Alūksne Castle was built in 1342 by Teutonic Knights on the largest of the islands in the Lake Alūksne and called Marienburg (after Mary, the mother of Jesus). The first castle was constructed by the Landmeister Burkhard von Dreileben. It was part of a major reinforcement of the Eastern border of Livonia, the same year another major castle nearby (in Vastseliina) was founded as well.
The initial castle was built of wood. Later, the outer walls were constructed of fieldstone and the convent house of bricks. The plan is in many ways similar to that of Viljandi Castle, including the convent building with a flanking tower. The outer wall originates partly from the same time as the convent house, partly from later periods, notably from the time of the political tensions in early 16th century. The main gate, protected by two round towers, is also of late medieval origin. Later, at the end of 17th century, the castle was supplied with ravelines and ramparts.
The strength of the castle was repeatedly proven by repelling a number of attacks in 16th century. Alūksne was captured by the troops of Ivan IV of Russia in 1560 during the Livonian War. It was incorporated into the Polish-Lithuanian Commonwealth in 1582. The town became part of the Swedish Empire in 1629.
After the fall of the Old Livonia, the castle remained habitable. It was finally destroyed 1702 in the Great Northern War by its Swedish garrison to avoid falling in the hands of Russians. The ruins remained largely untouched. Today, it houses an open-air scene and forms a part of a recreational area of the Pils (Castle) Island.References:
Montparnasse Cemetery was created from three farms in 1824. Cemeteries had been banned from Paris since the closure, owing to health concerns, of the Cimetière des Innocents in 1786. Several new cemeteries outside the precincts of the capital replaced all the internal Parisian ones in the early 19th century: Montmartre Cemetery in the north, Père Lachaise Cemetery in the east, and Montparnasse Cemetery in the south. At the heart of the city, and today sitting in the shadow of the Eiffel Tower, is Passy Cemetery.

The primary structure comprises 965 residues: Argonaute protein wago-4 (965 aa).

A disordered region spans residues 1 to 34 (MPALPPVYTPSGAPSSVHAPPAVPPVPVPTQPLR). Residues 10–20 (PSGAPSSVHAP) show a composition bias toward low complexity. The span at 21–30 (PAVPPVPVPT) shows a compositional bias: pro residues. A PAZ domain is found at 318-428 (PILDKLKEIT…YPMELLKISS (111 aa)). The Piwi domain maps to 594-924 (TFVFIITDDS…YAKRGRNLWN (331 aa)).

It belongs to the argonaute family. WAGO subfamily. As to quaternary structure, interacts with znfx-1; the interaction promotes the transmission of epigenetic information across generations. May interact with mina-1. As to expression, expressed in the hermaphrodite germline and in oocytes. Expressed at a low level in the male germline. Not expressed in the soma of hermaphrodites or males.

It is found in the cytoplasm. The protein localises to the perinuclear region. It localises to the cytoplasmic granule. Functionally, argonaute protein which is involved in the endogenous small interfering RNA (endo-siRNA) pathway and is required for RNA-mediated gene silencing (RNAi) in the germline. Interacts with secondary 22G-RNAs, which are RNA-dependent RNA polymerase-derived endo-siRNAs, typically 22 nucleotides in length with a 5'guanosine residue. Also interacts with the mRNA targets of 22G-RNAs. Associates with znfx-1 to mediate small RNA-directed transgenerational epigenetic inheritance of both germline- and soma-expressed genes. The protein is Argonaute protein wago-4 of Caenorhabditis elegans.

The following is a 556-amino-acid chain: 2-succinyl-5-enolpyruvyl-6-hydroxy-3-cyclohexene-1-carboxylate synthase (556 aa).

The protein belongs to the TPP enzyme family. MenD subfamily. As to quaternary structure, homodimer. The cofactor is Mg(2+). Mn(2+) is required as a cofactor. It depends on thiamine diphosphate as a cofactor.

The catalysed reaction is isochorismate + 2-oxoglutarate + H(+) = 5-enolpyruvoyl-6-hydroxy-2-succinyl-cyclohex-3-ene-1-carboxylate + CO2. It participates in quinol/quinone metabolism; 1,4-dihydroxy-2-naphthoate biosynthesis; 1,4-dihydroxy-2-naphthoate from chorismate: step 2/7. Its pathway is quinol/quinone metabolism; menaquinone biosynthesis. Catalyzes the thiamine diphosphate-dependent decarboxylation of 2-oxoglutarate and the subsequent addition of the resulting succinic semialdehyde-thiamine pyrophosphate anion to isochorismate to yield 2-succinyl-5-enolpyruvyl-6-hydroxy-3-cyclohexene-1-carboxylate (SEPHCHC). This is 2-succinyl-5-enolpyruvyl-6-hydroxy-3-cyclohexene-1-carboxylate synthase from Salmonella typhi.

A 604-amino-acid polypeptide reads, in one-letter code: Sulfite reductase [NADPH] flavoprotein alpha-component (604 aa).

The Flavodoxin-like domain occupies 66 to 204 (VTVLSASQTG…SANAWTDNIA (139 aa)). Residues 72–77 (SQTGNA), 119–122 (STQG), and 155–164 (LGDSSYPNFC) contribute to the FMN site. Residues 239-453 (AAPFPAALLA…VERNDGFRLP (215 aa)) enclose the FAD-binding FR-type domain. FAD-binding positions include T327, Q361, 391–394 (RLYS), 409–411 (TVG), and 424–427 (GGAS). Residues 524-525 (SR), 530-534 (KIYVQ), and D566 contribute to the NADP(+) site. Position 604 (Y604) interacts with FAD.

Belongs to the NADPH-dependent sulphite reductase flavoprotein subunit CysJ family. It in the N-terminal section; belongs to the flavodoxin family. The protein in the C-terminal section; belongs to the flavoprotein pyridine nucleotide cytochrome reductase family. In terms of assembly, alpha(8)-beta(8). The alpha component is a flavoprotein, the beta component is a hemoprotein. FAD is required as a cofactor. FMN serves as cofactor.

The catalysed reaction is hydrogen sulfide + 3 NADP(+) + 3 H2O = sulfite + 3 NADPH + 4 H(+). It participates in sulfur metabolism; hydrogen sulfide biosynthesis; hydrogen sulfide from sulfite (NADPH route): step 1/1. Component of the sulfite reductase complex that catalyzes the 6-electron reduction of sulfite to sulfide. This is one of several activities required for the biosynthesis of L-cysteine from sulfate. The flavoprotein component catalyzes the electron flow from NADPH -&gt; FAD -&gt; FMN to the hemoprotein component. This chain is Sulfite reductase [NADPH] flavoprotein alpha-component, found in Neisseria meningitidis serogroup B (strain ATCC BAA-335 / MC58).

Montparnasse cemetery is the burial place of many of France's intellectual and artistic elite as well as publishers and others who promoted the works of authors and artists. There are also many graves of foreigners who have made France their home, as well as monuments to police and firefighters killed in the line of duty in the city of Paris.
The cemetery is divided by Rue Émile Richard. The small section is usually referred to as the small cemetery (petit cimetière) and the large section as the big cemetery (grand cimetière).
Although Baudelaire is buried in this cemetery (division 6), there is also a cenotaph to him (between division 26 and 27). Because of the many notable people buried there, it is a highly popular tourist attraction.